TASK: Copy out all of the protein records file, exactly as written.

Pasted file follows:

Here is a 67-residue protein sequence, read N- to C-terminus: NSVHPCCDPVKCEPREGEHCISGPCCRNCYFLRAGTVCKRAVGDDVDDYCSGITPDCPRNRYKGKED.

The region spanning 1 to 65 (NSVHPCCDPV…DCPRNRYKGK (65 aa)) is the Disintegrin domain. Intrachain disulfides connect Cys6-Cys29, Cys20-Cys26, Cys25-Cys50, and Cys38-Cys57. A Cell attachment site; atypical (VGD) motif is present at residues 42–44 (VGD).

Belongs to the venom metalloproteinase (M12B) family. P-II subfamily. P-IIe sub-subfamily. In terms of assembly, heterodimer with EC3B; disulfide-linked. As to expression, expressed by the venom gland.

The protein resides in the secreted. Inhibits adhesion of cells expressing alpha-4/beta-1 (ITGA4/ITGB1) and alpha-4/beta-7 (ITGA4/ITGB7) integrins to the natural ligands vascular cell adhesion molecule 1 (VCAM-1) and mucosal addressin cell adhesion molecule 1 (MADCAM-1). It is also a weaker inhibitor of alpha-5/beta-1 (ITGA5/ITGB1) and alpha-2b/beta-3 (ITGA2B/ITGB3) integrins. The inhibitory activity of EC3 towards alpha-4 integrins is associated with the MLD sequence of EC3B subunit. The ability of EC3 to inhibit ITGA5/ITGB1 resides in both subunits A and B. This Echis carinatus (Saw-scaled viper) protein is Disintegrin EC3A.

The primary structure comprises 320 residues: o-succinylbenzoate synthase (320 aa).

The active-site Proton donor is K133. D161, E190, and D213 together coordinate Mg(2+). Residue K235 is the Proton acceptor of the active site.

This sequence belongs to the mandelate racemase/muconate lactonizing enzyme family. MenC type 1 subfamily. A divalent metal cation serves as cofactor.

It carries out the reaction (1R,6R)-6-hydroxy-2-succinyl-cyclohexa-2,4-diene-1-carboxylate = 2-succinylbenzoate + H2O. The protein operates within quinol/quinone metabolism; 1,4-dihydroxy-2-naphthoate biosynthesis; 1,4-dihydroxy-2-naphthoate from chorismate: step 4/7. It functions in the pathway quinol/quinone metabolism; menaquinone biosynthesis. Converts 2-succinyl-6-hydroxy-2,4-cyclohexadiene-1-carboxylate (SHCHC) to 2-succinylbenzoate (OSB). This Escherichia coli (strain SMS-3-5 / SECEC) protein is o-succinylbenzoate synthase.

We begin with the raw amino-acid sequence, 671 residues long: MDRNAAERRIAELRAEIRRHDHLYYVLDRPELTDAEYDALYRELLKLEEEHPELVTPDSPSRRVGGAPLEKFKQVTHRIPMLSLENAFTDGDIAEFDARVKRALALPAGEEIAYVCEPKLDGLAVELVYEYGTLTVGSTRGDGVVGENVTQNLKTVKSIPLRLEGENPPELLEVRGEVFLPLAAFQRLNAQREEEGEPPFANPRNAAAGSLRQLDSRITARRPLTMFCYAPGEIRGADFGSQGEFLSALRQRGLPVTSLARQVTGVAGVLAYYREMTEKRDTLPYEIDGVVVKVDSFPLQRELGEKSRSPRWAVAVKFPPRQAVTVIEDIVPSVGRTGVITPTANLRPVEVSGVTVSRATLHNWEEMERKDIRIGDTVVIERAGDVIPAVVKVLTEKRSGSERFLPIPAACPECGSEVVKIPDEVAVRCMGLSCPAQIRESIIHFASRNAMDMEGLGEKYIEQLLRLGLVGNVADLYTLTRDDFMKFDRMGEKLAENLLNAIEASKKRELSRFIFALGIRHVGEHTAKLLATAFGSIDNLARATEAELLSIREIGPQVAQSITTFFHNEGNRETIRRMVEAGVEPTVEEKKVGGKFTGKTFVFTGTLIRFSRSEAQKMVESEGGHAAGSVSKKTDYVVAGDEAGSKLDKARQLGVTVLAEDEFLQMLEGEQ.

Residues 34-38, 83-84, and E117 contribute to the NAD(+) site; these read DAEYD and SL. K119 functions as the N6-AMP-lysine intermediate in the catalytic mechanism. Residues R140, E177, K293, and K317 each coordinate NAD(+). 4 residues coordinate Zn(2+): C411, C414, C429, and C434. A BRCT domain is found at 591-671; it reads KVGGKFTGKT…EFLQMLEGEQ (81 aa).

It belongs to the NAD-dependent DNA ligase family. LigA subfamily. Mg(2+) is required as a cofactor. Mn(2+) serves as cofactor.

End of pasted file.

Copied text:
Here is a 67-residue protein sequence, read N- to C-terminus: NSVHPCCDPVKCEPREGEHCISGPCCRNCYFLRAGTVCKRAVGDDVDDYCSGITPDCPRNRYKGKED.

The region spanning 1 to 65 (NSVHPCCDPV…DCPRNRYKGK (65 aa)) is the Disintegrin domain. Intrachain disulfides connect Cys6-Cys29, Cys20-Cys26, Cys25-Cys50, and Cys38-Cys57. A Cell attachment site; atypical (VGD) motif is present at residues 42–44 (VGD).

Belongs to the venom metalloproteinase (M12B) family. P-II subfamily. P-IIe sub-subfamily. In terms of assembly, heterodimer with EC3B; disulfide-linked. As to expression, expressed by the venom gland.

The protein resides in the secreted. Inhibits adhesion of cells expressing alpha-4/beta-1 (ITGA4/ITGB1) and alpha-4/beta-7 (ITGA4/ITGB7) integrins to the natural ligands vascular cell adhesion molecule 1 (VCAM-1) and mucosal addressin cell adhesion molecule 1 (MADCAM-1). It is also a weaker inhibitor of alpha-5/beta-1 (ITGA5/ITGB1) and alpha-2b/beta-3 (ITGA2B/ITGB3) integrins. The inhibitory activity of EC3 towards alpha-4 integrins is associated with the MLD sequence of EC3B subunit. The ability of EC3 to inhibit ITGA5/ITGB1 resides in both subunits A and B. This Echis carinatus (Saw-scaled viper) protein is Disintegrin EC3A.

The primary structure comprises 320 residues: o-succinylbenzoate synthase (320 aa).

The active-site Proton donor is K133. D161, E190, and D213 together coordinate Mg(2+). Residue K235 is the Proton acceptor of the active site.

This sequence belongs to the mandelate racemase/muconate lactonizing enzyme family. MenC type 1 subfamily. A divalent metal cation serves as cofactor.

It carries out the reaction (1R,6R)-6-hydroxy-2-succinyl-cyclohexa-2,4-diene-1-carboxylate = 2-succinylbenzoate + H2O. The protein operates within quinol/quinone metabolism; 1,4-dihydroxy-2-naphthoate biosynthesis; 1,4-dihydroxy-2-naphthoate from chorismate: step 4/7. It functions in the pathway quinol/quinone metabolism; menaquinone biosynthesis. Converts 2-succinyl-6-hydroxy-2,4-cyclohexadiene-1-carboxylate (SHCHC) to 2-succinylbenzoate (OSB). This Escherichia coli (strain SMS-3-5 / SECEC) protein is o-succinylbenzoate synthase.

We begin with the raw amino-acid sequence, 671 residues long: MDRNAAERRIAELRAEIRRHDHLYYVLDRPELTDAEYDALYRELLKLEEEHPELVTPDSPSRRVGGAPLEKFKQVTHRIPMLSLENAFTDGDIAEFDARVKRALALPAGEEIAYVCEPKLDGLAVELVYEYGTLTVGSTRGDGVVGENVTQNLKTVKSIPLRLEGENPPELLEVRGEVFLPLAAFQRLNAQREEEGEPPFANPRNAAAGSLRQLDSRITARRPLTMFCYAPGEIRGADFGSQGEFLSALRQRGLPVTSLARQVTGVAGVLAYYREMTEKRDTLPYEIDGVVVKVDSFPLQRELGEKSRSPRWAVAVKFPPRQAVTVIEDIVPSVGRTGVITPTANLRPVEVSGVTVSRATLHNWEEMERKDIRIGDTVVIERAGDVIPAVVKVLTEKRSGSERFLPIPAACPECGSEVVKIPDEVAVRCMGLSCPAQIRESIIHFASRNAMDMEGLGEKYIEQLLRLGLVGNVADLYTLTRDDFMKFDRMGEKLAENLLNAIEASKKRELSRFIFALGIRHVGEHTAKLLATAFGSIDNLARATEAELLSIREIGPQVAQSITTFFHNEGNRETIRRMVEAGVEPTVEEKKVGGKFTGKTFVFTGTLIRFSRSEAQKMVESEGGHAAGSVSKKTDYVVAGDEAGSKLDKARQLGVTVLAEDEFLQMLEGEQ.

Residues 34-38, 83-84, and E117 contribute to the NAD(+) site; these read DAEYD and SL. K119 functions as the N6-AMP-lysine intermediate in the catalytic mechanism. Residues R140, E177, K293, and K317 each coordinate NAD(+). 4 residues coordinate Zn(2+): C411, C414, C429, and C434. A BRCT domain is found at 591-671; it reads KVGGKFTGKT…EFLQMLEGEQ (81 aa).

It belongs to the NAD-dependent DNA ligase family. LigA subfamily. Mg(2+) is required as a cofactor. Mn(2+) serves as cofactor.